Some words end with <ic> in the noun form.  For example, <magic>.  The adj. form is <magical>.  But what about other words such as <history>?  Etymonline lists both -ic and -ical as proper suffixes. 

-ic Look up -ic at Dictionary.com
adj. suffix, from Fr. -ique, from L. -icus, which in many cases represents Gk. -ikos "in the manner of; pertaining to." From PIE *-(i)ko, which also yielded Slavic -isku, adj. suffix indicating origin, the source of the -sky (Rus. -skii) in many surnames.
-ical Look up -ical at Dictionary.com
adj. suffix, mostly the same as -ic but sometimes with specdialized sense (e.g. historic/historical), M.E., from L.L. -icalis, from L. -icus + -alis.

 

So, we have both <historic> and <historical> -- is there a difference in usage? What is the "specialized sense" referred to? Or are they interchangeable? If they are interchangeable, why did both develop instead of just one?  The word <fantasy> results in <fantastic> but could there also be <fantastical>? I'm not about to say there is no such word, just because I am not sure it exists!  But I never hear of <energetical> being used...only <energetic>.  Is this a case of a word being "morphotactically possible", even if not considered typical usage?  Is it like <more curious> v. <curiouser>?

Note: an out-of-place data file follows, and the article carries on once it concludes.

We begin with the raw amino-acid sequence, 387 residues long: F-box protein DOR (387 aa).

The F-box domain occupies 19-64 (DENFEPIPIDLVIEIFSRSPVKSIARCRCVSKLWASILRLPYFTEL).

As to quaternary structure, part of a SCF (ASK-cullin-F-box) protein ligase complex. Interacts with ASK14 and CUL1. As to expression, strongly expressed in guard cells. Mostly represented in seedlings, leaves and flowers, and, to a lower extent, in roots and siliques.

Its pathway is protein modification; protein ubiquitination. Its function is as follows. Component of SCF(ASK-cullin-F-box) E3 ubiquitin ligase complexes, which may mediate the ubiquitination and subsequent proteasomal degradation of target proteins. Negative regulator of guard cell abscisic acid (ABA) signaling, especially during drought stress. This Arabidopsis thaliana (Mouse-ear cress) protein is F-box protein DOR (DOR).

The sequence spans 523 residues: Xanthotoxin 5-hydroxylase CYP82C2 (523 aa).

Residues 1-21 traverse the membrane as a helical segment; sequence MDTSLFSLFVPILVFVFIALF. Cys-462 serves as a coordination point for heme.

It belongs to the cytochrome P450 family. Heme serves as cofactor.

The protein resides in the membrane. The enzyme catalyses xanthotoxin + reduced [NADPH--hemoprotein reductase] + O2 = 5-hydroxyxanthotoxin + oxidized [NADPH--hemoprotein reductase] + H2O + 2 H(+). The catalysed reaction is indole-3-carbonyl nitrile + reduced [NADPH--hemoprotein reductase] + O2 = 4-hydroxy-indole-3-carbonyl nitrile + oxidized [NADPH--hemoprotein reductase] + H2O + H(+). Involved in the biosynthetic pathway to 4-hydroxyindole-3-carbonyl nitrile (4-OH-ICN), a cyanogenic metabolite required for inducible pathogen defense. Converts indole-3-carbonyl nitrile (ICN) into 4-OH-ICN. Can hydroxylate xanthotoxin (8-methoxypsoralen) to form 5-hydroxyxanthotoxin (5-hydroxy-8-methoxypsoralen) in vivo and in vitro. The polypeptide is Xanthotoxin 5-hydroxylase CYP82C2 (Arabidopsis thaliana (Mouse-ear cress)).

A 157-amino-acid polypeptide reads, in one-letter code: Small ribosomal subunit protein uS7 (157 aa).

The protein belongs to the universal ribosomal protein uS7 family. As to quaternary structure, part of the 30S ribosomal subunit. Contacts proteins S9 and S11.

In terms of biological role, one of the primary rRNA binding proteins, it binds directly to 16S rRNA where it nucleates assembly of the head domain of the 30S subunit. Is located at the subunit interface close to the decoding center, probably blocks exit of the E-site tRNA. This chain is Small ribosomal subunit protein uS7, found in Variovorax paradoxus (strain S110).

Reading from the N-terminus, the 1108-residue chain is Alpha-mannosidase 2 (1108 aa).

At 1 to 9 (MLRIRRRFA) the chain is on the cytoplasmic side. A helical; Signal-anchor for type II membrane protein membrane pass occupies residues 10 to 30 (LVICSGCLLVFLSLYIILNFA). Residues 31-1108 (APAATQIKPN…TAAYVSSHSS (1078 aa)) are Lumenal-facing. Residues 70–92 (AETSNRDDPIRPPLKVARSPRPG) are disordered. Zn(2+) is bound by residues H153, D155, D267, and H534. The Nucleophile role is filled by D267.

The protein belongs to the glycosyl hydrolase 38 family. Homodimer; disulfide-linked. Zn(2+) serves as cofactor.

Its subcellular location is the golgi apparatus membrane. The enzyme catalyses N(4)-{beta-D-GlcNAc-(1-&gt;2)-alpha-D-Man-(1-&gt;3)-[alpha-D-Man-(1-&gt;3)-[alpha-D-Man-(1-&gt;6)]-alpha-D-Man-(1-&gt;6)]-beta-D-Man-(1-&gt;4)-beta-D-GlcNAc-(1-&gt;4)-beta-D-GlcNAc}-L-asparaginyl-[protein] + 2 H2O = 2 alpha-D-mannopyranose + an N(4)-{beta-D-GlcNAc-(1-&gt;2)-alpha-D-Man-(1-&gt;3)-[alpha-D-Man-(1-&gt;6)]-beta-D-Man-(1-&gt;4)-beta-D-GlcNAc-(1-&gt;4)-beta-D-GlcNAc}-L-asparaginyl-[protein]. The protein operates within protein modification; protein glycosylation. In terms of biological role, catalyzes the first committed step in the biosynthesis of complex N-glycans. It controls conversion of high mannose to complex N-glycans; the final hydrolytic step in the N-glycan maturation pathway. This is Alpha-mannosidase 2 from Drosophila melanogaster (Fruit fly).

I find myself wanting to say <lexicographical> or <morphological>, but should it only be <lexicographic> and <morphologic>? If I understood the reason for <historic> and <historical> I might know the answer to the rest of my questions.  I would look it up in my SOED, but it won't be here until Wednesday!

Erin

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